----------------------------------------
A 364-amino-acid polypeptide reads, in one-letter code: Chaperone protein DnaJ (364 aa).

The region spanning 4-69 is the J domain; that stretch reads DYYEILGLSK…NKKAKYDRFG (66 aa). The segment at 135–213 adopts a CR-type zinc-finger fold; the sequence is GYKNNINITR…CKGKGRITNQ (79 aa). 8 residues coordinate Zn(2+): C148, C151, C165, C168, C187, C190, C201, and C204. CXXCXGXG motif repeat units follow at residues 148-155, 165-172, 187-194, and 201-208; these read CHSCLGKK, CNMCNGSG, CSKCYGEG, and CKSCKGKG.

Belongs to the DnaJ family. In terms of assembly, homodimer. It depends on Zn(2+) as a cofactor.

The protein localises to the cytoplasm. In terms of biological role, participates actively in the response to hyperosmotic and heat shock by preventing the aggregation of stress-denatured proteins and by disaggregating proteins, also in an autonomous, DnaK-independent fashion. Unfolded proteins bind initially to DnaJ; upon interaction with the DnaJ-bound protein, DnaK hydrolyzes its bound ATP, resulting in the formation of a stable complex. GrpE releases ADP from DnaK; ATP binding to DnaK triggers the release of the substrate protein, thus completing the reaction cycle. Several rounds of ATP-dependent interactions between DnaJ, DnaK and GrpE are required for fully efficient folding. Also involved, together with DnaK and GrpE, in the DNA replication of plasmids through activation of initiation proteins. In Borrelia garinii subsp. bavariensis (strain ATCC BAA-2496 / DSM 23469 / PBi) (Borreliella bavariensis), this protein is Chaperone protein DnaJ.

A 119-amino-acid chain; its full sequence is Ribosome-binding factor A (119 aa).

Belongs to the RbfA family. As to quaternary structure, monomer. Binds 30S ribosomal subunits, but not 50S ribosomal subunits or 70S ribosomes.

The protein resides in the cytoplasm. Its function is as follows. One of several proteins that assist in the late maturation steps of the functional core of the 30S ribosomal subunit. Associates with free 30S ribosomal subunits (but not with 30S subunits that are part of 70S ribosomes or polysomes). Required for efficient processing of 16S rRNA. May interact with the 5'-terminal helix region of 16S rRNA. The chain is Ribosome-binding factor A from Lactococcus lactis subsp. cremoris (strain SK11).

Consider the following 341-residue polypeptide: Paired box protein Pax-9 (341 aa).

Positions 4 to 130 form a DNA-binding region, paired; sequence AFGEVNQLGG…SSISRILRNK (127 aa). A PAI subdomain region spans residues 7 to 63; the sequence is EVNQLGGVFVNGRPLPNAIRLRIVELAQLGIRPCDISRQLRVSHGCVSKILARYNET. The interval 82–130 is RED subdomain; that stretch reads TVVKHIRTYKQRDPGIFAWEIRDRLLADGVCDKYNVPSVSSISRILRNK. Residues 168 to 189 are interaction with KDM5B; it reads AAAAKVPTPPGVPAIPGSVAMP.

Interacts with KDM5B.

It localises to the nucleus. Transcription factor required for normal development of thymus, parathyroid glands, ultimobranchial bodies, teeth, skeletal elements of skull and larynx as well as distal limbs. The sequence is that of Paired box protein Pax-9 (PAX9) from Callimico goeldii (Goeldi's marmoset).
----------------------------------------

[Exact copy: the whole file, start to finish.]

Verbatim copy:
A 364-amino-acid polypeptide reads, in one-letter code: Chaperone protein DnaJ (364 aa).

The region spanning 4-69 is the J domain; that stretch reads DYYEILGLSK…NKKAKYDRFG (66 aa). The segment at 135–213 adopts a CR-type zinc-finger fold; the sequence is GYKNNINITR…CKGKGRITNQ (79 aa). 8 residues coordinate Zn(2+): C148, C151, C165, C168, C187, C190, C201, and C204. CXXCXGXG motif repeat units follow at residues 148-155, 165-172, 187-194, and 201-208; these read CHSCLGKK, CNMCNGSG, CSKCYGEG, and CKSCKGKG.

Belongs to the DnaJ family. In terms of assembly, homodimer. It depends on Zn(2+) as a cofactor.

The protein localises to the cytoplasm. In terms of biological role, participates actively in the response to hyperosmotic and heat shock by preventing the aggregation of stress-denatured proteins and by disaggregating proteins, also in an autonomous, DnaK-independent fashion. Unfolded proteins bind initially to DnaJ; upon interaction with the DnaJ-bound protein, DnaK hydrolyzes its bound ATP, resulting in the formation of a stable complex. GrpE releases ADP from DnaK; ATP binding to DnaK triggers the release of the substrate protein, thus completing the reaction cycle. Several rounds of ATP-dependent interactions between DnaJ, DnaK and GrpE are required for fully efficient folding. Also involved, together with DnaK and GrpE, in the DNA replication of plasmids through activation of initiation proteins. In Borrelia garinii subsp. bavariensis (strain ATCC BAA-2496 / DSM 23469 / PBi) (Borreliella bavariensis), this protein is Chaperone protein DnaJ.

A 119-amino-acid chain; its full sequence is Ribosome-binding factor A (119 aa).

Belongs to the RbfA family. As to quaternary structure, monomer. Binds 30S ribosomal subunits, but not 50S ribosomal subunits or 70S ribosomes.

The protein resides in the cytoplasm. Its function is as follows. One of several proteins that assist in the late maturation steps of the functional core of the 30S ribosomal subunit. Associates with free 30S ribosomal subunits (but not with 30S subunits that are part of 70S ribosomes or polysomes). Required for efficient processing of 16S rRNA. May interact with the 5'-terminal helix region of 16S rRNA. The chain is Ribosome-binding factor A from Lactococcus lactis subsp. cremoris (strain SK11).

Consider the following 341-residue polypeptide: Paired box protein Pax-9 (341 aa).

Positions 4 to 130 form a DNA-binding region, paired; sequence AFGEVNQLGG…SSISRILRNK (127 aa). A PAI subdomain region spans residues 7 to 63; the sequence is EVNQLGGVFVNGRPLPNAIRLRIVELAQLGIRPCDISRQLRVSHGCVSKILARYNET. The interval 82–130 is RED subdomain; that stretch reads TVVKHIRTYKQRDPGIFAWEIRDRLLADGVCDKYNVPSVSSISRILRNK. Residues 168 to 189 are interaction with KDM5B; it reads AAAAKVPTPPGVPAIPGSVAMP.

Interacts with KDM5B.

It localises to the nucleus. Transcription factor required for normal development of thymus, parathyroid glands, ultimobranchial bodies, teeth, skeletal elements of skull and larynx as well as distal limbs. The sequence is that of Paired box protein Pax-9 (PAX9) from Callimico goeldii (Goeldi's marmoset).